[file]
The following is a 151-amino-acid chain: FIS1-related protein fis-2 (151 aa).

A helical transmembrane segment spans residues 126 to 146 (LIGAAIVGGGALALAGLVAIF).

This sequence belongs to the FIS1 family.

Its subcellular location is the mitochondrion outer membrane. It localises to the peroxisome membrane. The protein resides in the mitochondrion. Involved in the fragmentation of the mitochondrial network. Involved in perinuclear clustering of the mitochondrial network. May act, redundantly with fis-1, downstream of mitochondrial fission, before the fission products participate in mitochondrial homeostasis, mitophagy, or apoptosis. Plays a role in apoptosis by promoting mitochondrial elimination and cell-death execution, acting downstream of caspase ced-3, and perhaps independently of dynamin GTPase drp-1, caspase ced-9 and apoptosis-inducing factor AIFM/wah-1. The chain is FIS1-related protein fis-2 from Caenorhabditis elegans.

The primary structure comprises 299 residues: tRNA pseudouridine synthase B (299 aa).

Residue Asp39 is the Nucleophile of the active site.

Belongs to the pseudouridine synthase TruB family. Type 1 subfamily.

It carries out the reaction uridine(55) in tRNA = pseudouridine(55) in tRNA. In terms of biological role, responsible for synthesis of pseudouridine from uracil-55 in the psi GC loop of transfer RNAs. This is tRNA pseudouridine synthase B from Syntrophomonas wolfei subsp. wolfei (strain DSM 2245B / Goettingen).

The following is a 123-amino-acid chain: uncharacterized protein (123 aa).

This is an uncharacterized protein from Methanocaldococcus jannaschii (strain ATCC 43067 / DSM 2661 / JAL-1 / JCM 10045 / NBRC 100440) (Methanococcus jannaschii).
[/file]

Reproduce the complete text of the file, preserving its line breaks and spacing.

The following is a 151-amino-acid chain: FIS1-related protein fis-2 (151 aa).

A helical transmembrane segment spans residues 126 to 146 (LIGAAIVGGGALALAGLVAIF).

This sequence belongs to the FIS1 family.

Its subcellular location is the mitochondrion outer membrane. It localises to the peroxisome membrane. The protein resides in the mitochondrion. Involved in the fragmentation of the mitochondrial network. Involved in perinuclear clustering of the mitochondrial network. May act, redundantly with fis-1, downstream of mitochondrial fission, before the fission products participate in mitochondrial homeostasis, mitophagy, or apoptosis. Plays a role in apoptosis by promoting mitochondrial elimination and cell-death execution, acting downstream of caspase ced-3, and perhaps independently of dynamin GTPase drp-1, caspase ced-9 and apoptosis-inducing factor AIFM/wah-1. The chain is FIS1-related protein fis-2 from Caenorhabditis elegans.

The primary structure comprises 299 residues: tRNA pseudouridine synthase B (299 aa).

Residue Asp39 is the Nucleophile of the active site.

Belongs to the pseudouridine synthase TruB family. Type 1 subfamily.

It carries out the reaction uridine(55) in tRNA = pseudouridine(55) in tRNA. In terms of biological role, responsible for synthesis of pseudouridine from uracil-55 in the psi GC loop of transfer RNAs. This is tRNA pseudouridine synthase B from Syntrophomonas wolfei subsp. wolfei (strain DSM 2245B / Goettingen).

The following is a 123-amino-acid chain: uncharacterized protein (123 aa).

This is an uncharacterized protein from Methanocaldococcus jannaschii (strain ATCC 43067 / DSM 2661 / JAL-1 / JCM 10045 / NBRC 100440) (Methanococcus jannaschii).